Lecture & wine reception
$15 per talk
Online registration for this event has closed. You may buy tickets at the door.
Hear what we’ve learned from a new inventory of Mt. Tam’s seeps and springs, part of an ongoing effort to understand the health of the mountain, plus how its hydrology plays a crucial role in the mountain’s ecosystems and Marin’s water supply. We’ll then tie these local findings to broader conditions, and get the latest consensus on climate change and what needs to be done.
Janet Klein will present a talk on “Hydro-ecologic contributions of seeps and springs of Mt. Tam: implications of a warming future.” Janet Klein is Director of One Tam Community Conservation Programs. Prior to this, she worked in Natural Resource Management for the Marin Municipal Water District for 17 years. Her career has focused on vegetation management, special status species protection, wildlife monitoring, wildfire risk reduction, invasive species control, and volunteer stewardship programs. Among the significant projects she has directed are the District’s 2005 watershed-wide vegetation mapping and classification effort, and the 2009 Long Term Monitoring and Response to Sudden Oak Death Disease in the Mt. Tamalpais Watershed Sudden Oak Death pilot project. She began her career in land management as a Golden Gate National Parks Conservancy stewardship intern in the early 1990s. She earned her M.S. in Land Management from the University of Wisconsin-Madison.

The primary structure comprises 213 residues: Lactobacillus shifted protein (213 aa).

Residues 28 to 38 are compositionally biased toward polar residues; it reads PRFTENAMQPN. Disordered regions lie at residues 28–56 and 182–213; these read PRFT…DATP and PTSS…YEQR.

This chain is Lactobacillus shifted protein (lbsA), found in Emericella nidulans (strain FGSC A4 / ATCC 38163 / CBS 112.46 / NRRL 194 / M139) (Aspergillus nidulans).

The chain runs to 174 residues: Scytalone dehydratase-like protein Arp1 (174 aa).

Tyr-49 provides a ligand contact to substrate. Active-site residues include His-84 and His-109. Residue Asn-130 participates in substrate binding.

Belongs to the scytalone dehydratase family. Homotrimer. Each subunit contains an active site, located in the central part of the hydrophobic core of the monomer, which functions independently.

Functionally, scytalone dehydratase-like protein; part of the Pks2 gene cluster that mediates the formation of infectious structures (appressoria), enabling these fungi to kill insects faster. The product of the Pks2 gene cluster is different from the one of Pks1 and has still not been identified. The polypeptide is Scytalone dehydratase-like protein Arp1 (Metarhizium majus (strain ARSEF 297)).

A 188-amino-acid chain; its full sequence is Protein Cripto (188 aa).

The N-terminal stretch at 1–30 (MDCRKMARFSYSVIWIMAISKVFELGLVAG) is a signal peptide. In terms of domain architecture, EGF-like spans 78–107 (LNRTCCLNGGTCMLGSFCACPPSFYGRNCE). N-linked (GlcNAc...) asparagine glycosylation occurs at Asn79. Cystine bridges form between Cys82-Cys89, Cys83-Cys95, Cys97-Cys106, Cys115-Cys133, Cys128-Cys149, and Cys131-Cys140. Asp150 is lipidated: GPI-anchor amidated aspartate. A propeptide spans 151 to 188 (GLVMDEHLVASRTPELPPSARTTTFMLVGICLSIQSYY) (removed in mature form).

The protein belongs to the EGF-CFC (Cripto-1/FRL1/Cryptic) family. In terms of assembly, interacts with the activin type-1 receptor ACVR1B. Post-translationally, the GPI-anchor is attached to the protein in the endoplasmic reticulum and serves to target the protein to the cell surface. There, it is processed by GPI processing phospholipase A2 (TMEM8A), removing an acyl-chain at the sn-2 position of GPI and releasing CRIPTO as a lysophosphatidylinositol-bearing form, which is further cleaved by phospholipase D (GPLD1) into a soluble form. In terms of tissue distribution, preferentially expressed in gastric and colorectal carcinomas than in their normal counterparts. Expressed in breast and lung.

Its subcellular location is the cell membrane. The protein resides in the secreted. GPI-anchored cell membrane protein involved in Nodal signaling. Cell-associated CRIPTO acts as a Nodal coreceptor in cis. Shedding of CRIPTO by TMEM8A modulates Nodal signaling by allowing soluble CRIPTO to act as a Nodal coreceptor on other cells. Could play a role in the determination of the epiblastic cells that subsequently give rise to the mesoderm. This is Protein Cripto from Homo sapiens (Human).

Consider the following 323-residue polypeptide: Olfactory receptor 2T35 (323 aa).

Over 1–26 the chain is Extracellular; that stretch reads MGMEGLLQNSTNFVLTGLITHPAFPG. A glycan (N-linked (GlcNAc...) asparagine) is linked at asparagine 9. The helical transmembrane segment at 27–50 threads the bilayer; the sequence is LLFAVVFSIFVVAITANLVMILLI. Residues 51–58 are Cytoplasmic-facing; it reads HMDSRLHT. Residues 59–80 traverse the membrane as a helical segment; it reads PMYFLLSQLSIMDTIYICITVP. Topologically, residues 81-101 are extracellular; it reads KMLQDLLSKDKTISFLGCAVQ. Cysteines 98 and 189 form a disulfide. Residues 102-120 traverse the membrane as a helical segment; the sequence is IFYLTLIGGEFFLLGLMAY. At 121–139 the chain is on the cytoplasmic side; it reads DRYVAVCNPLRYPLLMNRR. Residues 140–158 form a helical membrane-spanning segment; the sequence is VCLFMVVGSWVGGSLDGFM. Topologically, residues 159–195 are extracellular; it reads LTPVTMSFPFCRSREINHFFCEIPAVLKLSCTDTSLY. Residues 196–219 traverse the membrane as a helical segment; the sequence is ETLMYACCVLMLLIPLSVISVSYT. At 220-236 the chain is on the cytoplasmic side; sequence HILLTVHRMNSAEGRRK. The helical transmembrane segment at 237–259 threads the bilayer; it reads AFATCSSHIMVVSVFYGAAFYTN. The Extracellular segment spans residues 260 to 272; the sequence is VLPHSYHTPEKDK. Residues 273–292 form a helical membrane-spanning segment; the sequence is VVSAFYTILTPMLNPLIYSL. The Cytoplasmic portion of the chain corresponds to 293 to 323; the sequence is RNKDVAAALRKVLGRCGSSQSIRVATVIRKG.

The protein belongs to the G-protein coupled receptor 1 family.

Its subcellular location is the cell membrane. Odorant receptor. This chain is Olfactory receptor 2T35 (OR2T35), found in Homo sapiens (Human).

Ellie Cohen recently retired from a 20-year career as the President and CEO of Point Blue Conservation Science, where she was as a leader and catalyst for finding and implementing collaborative, nature-based solutions to climate change and environmental degradation. Ellie also served the United Nations Framework Convention on Climate Change (UNFCCC) Observer Organization representative for Point Blue. She will be sharing thoughts stemming from her recent participation in the 2018 United Nations Climate Change Conference in Katowice, Poland. Her presentation will cover both near and far, “From Katowice to Auschwitz to Sacramento: global UN climate update and future outlook.”